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Reading About Other People's Lives: An Interview with TAO LIN

An Interview with TAO LIN

Photography by Akasha Rabut


Tuesday, September 22, 2009

By Nathan C. Martin

Earlier drafts of Tao Lin’s new novella, Shoplifting From American Apparel, included an additional 5,000 words at the beginning and end. Lin says that his favorite parts of the finished book are the first few pages and the last two lines, because he can read them over and over without getting bored. There is nothing at the beginning of the story that really resembles a beginning — no problem set up to resolve, no map laid out for readers to follow — and all that announces the book’s end is an abrupt absence of sentences. It’s as if he wrote a long series of chronological events, considered the appropriate word count for a novella (he wrote Shoplifting as part of a series), found some lines he liked in the right places and made two neat snips.

Such truncation might prove problematic if the book existed as an isolated object, but Lin’s printed works are parts of a larger whole. His deft use of Web 2.0 and knack for online publicity stunts has made him the closest thing the lit world has to an Internet celebrity. Shoplifting is an autobiographical book — it follows two years in the life of a young writer, Sam, who eeks out a living in New York among vegan restaurants, awkward relationships and a cult following — but when the novella starts and abruptly ends, one can simply visit  Lin’s blog, Twitter feed or the slew of email interviews that populate the 1.2 million results from searching his name on Google. Lin’s books mesh with these peripheral elements with striking synchronicity. The mundane autobiography, simple language and inside jokes of Shoplifting, in particular, make an easy transition for eyes accustomed to scanning the blogosphere. But to consider his books anything besides the efforts of a serious literary artist is a mistake.

Along with Shoplifting From American Apparel, Tao Lin, 26, is the author of a story-collection, Bed, and a novel, EEEEE EEE EEEE, published simultaneously by Melville House in 2007, as well as two poetry collections: Cognitive-Behavioral Therapy (2008) and You Are A Little Bit Happier Than I Am (2006). Two of his e-books (one poetry and one collected stories), are available online at Bear Parade. His second novel, Richard Yates, will be released by Melville House in spring 2010.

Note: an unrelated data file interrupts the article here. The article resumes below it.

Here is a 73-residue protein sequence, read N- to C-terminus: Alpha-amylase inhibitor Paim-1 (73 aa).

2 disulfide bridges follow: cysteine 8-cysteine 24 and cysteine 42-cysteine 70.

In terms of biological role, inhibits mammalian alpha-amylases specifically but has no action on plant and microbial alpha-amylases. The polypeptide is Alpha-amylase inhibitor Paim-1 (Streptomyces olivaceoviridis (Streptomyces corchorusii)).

I spoke with Lin earlier this month on a sidewalk near Washington Square Park in New York, and once again over the phone from Chicago.

Stop Smiling: You’ve said that your target demographic includes hipsters, happy but sensitive teenagers, depressed vegans, Europeans and college students. Does it strike you as odd when other types of people — say, literary critics or editors of magazines — are attracted to your writing?

Tao Lin: No. The way I write, I feel, is within the tradition of what literary critics in every mainstream publication would approve of. But because of other factors, like how often I do things that appear really stupid on the Internet, those people get a sense of who I am and probably associate that with my writing before reading it, or even while reading it, which puts them off. But I feel that all the stupid things I do on the Internet will naturally attract a certain demographic — the one I named. So, by targeting those people, I’ll just maximize how many books I sell.

SS: Is it frustrating when people don’t take you seriously as a fiction writer because of the more outrageous things you do on the Internet?

TL: I think it may have bothered me for a short time in the beginning, but now I feel like it makes it even better for people who read the writing and see that it’s something like, for example, what Lorrie Moore might write. If they like it, I feel like they’ll like it even more if there’s a group of people who don’t like it for reasons that are outside of the writing. It makes it more special to the people who do like it.

SS: There are a lot of writers who have a persona — where people can have an idea of the real-life author in their head while they’re reading — but you’ve created a sort of literary Internet persona, which is something I don’t think most people are used to. Do you think about this at all, the Tao Lin Persona?

TL: I think about it constantly, but I don’t feel I have control over it. But I do try to control it, a lot. It’s just that, one day to the next day, I’ll think different things. And I’ll do stuff that makes the previous day’s work on my persona not seem like it makes sense.  One day I’ll think that to help my persona I need to sell a bunch of stupid things on eBay, and then I’ll feel really good about that, like I’m headed in a direction where my persona will become more clear to everyone. But then the next week I’ll think that I’ve ruined my persona by exposing too much of myself.  Then for a week I won’t do anything, and I’ll think, “This is good. I’m becoming more mysterious.” So I just don’t have a set plan overall. And that has become my plan, I think, in terms of my persona — to just do whatever I feel like, and through that to seem … not like a complex human being, but just a normal human being who’s not a character with set attributes.


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